Beyond the 4Cs: Taking Steps to Reduce Our Footprint
See how leading natural diamond producers are controlling and reducing their environmental impact.By Editorial Staff |
Like all industries, natural diamond mining has an impact on the environment; its use of land, water and energy releases CO2 into the atmosphere. To ensure this impact is responsibly and ethically managed, the six members of the Natural Diamond Council have pledged to a common goal to safeguard the natural world and ensure sustainable management of precious natural resources. In order to achieve this goal, leading natural diamond producers collaborate with local governments and communities on initiatives such as recycling, waste reduction, water conservation and alternative energy solutions that will reduce carbon footprint—one diamond at a time.
Reducing Energy Consumption
The natural diamond industry has a series of programs in place aimed at reducing energy consumption and CO2 emissions, and whenever possible, they are tapping into renewable energy sources.
The Diavik Diamond Mine in Northern Canada has become a global leader in cold climate technology, proving that renewable energy works in a remote sub-arctic location. Innovative ways were found to prevent their four 9.2 megawatt wind turbines from freezing into inaction, despite temperatures falling below minus 40 degrees.
Research and Development
Natural diamond producers continue to advance innovation and technology, investing in research and development that will further reduce environmental footprint. At De Beers Group, they are working towards their goal of achieving carbon neutrality by 2030 with initiatives to reduce energy intensity through operating efficiencies, and to replace the use of fossil fuel wherever possible. They are also working with a group of leading scientists on a pioneering project which aims to capture carbon dioxide within kimberlite, the rock in which diamonds are found, through a process called ‘mineral carbonation’. This breakthrough research in carbon capture technology will no doubt lead to more advancements across an array of industries in the future.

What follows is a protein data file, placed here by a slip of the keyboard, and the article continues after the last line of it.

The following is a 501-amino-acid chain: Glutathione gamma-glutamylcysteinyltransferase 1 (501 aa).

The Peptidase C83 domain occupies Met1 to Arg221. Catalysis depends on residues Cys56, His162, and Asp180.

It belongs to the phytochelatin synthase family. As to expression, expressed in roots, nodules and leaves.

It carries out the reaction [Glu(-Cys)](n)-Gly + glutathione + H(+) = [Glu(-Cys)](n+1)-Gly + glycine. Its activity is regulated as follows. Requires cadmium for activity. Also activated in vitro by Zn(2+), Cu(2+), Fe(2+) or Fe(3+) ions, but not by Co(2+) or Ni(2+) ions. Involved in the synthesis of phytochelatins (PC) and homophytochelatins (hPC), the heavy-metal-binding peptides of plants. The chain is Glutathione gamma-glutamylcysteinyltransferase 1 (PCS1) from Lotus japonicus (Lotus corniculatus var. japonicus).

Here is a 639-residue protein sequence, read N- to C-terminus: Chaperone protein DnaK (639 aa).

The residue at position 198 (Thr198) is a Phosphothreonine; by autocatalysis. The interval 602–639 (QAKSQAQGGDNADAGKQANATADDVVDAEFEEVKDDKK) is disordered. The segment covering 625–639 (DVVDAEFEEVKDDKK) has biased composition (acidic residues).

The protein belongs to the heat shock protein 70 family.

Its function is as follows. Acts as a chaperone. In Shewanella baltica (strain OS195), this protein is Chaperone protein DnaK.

Recycling and Waste Reduction
Leading natural diamond producers are also committed to limiting their current impact through the improvement of waste recycling and reduction.
Natural diamond mining does not require the use of large quantities of chemicals in the mining and recovery of diamonds. Instead, processing is reliant on water and pressure. The majority of waste generated in natural diamond production is waste rock, or material that is removed from the mine and placed in nearby storage areas.
Once mining is complete, waste rock is reclaimed and becomes part of the natural landscape again. For example, when the time comes to close the Ekati mine, located in a remote area of Canada’s Northwest Territories, the excavated areas will be reclaimed and returned to a viable environment for people and wildlife. Research is currently underway with regards to the best means of reclaiming the processed kimberlite surface through a combination of vegetation and rock that physically stabilizes the area.
Another important component of the natural diamond industry’s commitment to the environment relies on water recycling and reuse. Through reduction and efficiency strategies, Petra Diamonds has ensured that 72% of water used in its operations is recycled.
Petra’s Williamson mine in Tanzania also supplies drinking water to local communities, and in 2016, at the Koffiefontein mine in South Africa, Petra refurbished an emergency water pipeline which provided water to local communities during a long period of drought.
Last year, Lucara diamond doubled its water recycling from 2018 and is collaborating with the Water Utilities Corporation and neighboring diamond company Debswana on a joint project through which Lucara will share excess water from its Karowe mine with the neighboring mine, allowing it to reduce its direct groundwater abstraction and to provide it to the local community.
Leading natural diamond producers understand that long-term development depends on their ability to minimize their environmental impact. By creating partnerships with communities and local governments in which they mine, and continuously striving to reduce their environmental footprint, the industry will continue to thrive for years to come.